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November 5, 2012
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Knowledge for new solutions from the American Press Institute

  Top Story 
  • Why papers must go slow to warm readers up to paywalls
    Digital pay plans for newspapers should be introduced in such a way that doesn't startle and turn away readers who are used to finding content free online, writes Matt Sokoloff. The Chicago Tribune's new pay plan takes a logical, incremental approach, allowing free access to the types of content readers can find elsewhere while charging for premium and enhanced exclusive content. Street Fight (11/2) LinkedInFacebookTwitterEmail this Story
  • Other News
  • Twitter offers explanations for vanishing tweets
    Tweets challenged by copyright complaints used to vanish from the Web without a word from Twitter, but the social network has changed its policy. Tweets are still removed, but brief explanations are now offered where the offending tweets used to appear, bringing transparency to how online copyright claims are applied. GigaOm (11/4) LinkedInFacebookTwitterEmail this Story
  • Other News
  • Nebraska journalism lab employs airborne drones
    The University of Nebraska is experimenting with airborne drones for reporting. The Drone Journalism Lab's first project used the remote flying cameras to produce images for a report on prolonged drought in the state's Platte River Basin. Popular Science (11/1) LinkedInFacebookTwitterEmail this Story
  Customer Intelligence 
  • Digital targeting could be the real U.S. election winner
    President Barack Obama and challenger Mitt Romney's campaigns have embraced digital ad targeting far more whole-heartedly than have commercial advertisers, writes L. Gordon Crovitz. The victor should remember that when it's time to consider regulating the digital ad business, Crovitz asserts. "Whoever wins the White House on Tuesday should give credit to how his campaign made smart use of targeted advertising online -- and then let the Internet continue to evolve without getting in the way," he writes. The Wall Street Journal (11/4) LinkedInFacebookTwitterEmail this Story
  Media Industry News 
  • Pew hires Wall Street Journal's Alan Murray as new chief
    The Pew Research Center is tapping Wall Street Journal deputy managing editor Alan Murray as its new president. In a statement, Murray praised Pew as a "rock of reliable information amidst a sea of supposition and spin." At the Journal, Murray's departure means that Deputy Editor Gerard Baker is the likely candidate to succeed Managing Editor Robert Thomson, who is considered to be in line to lead News Corp.'s new publishing company. Reuters (11/2) LinkedInFacebookTwitterEmail this Story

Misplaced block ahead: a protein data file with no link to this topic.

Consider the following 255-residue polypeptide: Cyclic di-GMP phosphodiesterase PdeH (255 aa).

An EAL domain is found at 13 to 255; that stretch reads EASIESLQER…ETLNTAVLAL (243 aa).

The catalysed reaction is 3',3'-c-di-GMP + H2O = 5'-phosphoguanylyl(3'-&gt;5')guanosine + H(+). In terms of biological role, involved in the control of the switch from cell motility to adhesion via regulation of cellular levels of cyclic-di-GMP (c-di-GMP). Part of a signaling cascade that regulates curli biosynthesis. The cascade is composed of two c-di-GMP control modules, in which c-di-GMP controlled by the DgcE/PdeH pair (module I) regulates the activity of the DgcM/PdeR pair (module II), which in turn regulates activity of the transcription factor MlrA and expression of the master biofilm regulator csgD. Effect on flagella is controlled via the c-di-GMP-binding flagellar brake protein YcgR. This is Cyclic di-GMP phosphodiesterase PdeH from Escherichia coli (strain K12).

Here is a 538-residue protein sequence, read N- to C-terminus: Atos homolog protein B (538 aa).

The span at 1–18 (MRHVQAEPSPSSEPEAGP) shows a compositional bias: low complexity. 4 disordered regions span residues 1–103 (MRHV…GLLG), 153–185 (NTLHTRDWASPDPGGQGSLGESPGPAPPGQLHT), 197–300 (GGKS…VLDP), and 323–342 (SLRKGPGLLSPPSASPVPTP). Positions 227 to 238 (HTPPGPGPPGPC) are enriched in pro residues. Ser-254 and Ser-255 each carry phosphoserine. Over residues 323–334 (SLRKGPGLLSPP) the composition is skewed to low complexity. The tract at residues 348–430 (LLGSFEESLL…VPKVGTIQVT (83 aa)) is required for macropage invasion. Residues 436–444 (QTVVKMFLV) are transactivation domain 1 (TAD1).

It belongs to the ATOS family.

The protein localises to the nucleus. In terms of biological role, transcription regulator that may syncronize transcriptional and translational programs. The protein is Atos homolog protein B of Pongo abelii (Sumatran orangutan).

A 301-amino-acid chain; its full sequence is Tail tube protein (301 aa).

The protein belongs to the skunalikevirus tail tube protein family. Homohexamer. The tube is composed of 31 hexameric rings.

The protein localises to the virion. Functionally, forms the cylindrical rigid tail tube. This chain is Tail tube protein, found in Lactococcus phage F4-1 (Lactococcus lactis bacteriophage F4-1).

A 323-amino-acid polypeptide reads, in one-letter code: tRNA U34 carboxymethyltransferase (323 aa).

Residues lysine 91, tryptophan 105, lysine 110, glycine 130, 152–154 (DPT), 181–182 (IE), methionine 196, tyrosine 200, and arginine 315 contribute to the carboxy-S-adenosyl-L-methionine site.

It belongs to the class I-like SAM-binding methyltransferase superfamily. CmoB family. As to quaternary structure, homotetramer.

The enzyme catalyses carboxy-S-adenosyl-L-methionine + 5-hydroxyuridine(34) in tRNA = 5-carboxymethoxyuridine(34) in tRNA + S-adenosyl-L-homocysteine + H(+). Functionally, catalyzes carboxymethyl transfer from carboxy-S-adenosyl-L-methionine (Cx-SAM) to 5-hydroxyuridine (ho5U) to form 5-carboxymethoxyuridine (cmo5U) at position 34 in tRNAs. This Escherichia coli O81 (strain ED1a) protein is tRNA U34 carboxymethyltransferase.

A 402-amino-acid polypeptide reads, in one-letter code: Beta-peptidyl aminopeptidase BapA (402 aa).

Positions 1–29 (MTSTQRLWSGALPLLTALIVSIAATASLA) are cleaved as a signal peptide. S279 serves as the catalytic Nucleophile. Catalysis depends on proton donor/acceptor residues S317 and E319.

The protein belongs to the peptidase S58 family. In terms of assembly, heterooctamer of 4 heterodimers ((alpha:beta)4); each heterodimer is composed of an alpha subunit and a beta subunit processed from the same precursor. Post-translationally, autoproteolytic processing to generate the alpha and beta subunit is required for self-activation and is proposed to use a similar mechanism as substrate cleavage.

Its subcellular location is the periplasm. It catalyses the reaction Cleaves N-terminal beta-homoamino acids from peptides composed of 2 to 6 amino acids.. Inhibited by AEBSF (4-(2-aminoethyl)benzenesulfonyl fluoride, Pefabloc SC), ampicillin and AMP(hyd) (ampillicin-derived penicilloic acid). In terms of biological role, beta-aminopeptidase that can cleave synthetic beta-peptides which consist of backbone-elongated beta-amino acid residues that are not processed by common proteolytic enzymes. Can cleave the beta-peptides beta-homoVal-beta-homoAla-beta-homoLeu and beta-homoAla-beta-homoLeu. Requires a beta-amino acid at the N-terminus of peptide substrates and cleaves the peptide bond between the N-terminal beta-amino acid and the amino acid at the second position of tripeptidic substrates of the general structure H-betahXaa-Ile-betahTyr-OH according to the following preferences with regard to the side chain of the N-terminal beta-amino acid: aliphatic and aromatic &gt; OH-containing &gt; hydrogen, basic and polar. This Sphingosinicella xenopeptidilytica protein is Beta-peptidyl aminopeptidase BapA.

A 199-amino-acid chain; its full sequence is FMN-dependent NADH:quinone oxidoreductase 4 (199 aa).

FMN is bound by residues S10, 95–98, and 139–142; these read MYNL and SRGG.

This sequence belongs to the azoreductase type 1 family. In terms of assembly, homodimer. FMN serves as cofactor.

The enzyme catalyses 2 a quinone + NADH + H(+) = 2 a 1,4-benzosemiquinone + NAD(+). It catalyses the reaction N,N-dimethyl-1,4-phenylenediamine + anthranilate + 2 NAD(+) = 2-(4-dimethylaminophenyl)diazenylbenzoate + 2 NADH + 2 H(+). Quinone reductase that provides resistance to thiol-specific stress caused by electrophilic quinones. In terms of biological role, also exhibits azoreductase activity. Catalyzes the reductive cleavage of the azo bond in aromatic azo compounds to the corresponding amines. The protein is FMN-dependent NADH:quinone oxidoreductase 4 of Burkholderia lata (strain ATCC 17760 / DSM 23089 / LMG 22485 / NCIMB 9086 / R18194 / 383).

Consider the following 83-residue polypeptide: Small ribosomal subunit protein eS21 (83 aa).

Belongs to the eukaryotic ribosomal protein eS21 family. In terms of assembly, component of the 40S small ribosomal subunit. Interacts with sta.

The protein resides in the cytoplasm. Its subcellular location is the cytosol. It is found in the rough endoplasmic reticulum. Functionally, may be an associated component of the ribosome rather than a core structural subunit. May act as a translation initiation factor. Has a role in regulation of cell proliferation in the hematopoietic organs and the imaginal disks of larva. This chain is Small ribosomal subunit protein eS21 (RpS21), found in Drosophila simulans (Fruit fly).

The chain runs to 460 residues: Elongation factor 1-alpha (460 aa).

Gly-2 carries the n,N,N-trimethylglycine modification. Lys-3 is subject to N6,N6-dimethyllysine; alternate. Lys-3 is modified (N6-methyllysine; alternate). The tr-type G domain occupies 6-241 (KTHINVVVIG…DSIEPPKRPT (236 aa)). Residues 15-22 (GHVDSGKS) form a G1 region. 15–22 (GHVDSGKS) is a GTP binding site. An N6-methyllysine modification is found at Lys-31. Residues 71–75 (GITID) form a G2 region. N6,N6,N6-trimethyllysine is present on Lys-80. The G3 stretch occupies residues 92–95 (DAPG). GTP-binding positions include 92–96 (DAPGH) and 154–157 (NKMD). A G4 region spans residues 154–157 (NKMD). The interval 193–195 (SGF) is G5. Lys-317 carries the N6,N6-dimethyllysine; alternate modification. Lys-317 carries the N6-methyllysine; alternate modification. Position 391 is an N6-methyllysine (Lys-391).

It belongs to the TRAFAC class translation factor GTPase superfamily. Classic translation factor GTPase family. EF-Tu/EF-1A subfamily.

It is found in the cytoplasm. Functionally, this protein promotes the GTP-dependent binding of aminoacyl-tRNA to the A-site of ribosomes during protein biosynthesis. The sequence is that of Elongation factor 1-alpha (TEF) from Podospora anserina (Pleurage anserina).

• Wired's Chris Anderson leaves for robotics startup
    Chris Anderson is leaving his post as editor-in-chief of Wired magazine to concentrate on his work as founder and CEO of 3D Robotics. “This is an opportunity for me to pursue an entrepreneurial dream. I’m confident that Wired’s mission to influence and chronicle the digital revolution is stronger than ever and will continue to expand and evolve,” Anderson said in a statement. (11/2), (11/2) LinkedInFacebookTwitterEmail this Story
  Case Studies 
  • CNN sees positive influence of social media
    CNN is one of those at the forefront of traditional media organizations leveraging social media, earning 13% of all social media mentions as measured earlier this year. Lila King, senior director for social news at CNN Worldwide, says she believes social media force journalists to be better at their jobs as they assume more of a curating than a reporting role. "There will, of course, always be stories that demand professional reporting, but for some pieces where the facts are self-evident (such as natural disasters or weather events), one of the most important things a professional journalist can do is find the raw images and video that illustrate the larger impact and importance of a story," King says. Memeburn (11/2) LinkedInFacebookTwitterEmail this Story
  API News and Events 
  • Transformation Tour: Connecting with the communities we serve
    If you’re looking for a sustainable role for your newspaper in your community that is meaningful and profitable, you can’t afford to miss API’s Transformational Communities. This innovative workshop provides a framework for reimagining local information design by engaging connected audiences to become co-creators of content and community agendas. Learn procedures and best practices for engaging new and existing audiences and integrating their stories into print, online and broadcast workflows. Join Chuck Peters, CEO of The Gazette Co. in Cedar Rapids, Iowa, and a pioneer in news organization innovation, for a one-day workshop presented twice by the American Press Institute with The Poynter Institute: Dec. 7 in Arlington, Va., and March 11 in Chicago. You can call it a $100 bargain. We call it transformation. LinkedInFacebookTwitterEmail this Story
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Whoever is winning at the moment will always seem to be invincible."
--George Orwell,
British novelist and journalist

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    American Press Institute
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    About API
    The American Press Institute's purpose is to educate constituencies about the value of newspapers and to provide training, research and best practices for newspaper industry executives. Founded in 1946, API is located in Arlington, Va., at the headquarters of the Newspaper Association of America. The API and NAA Foundation boards voted to merge the NAA Foundation into API in early 2012. The merger was finalized on February 6, 2012, and the new organization retains the API name.

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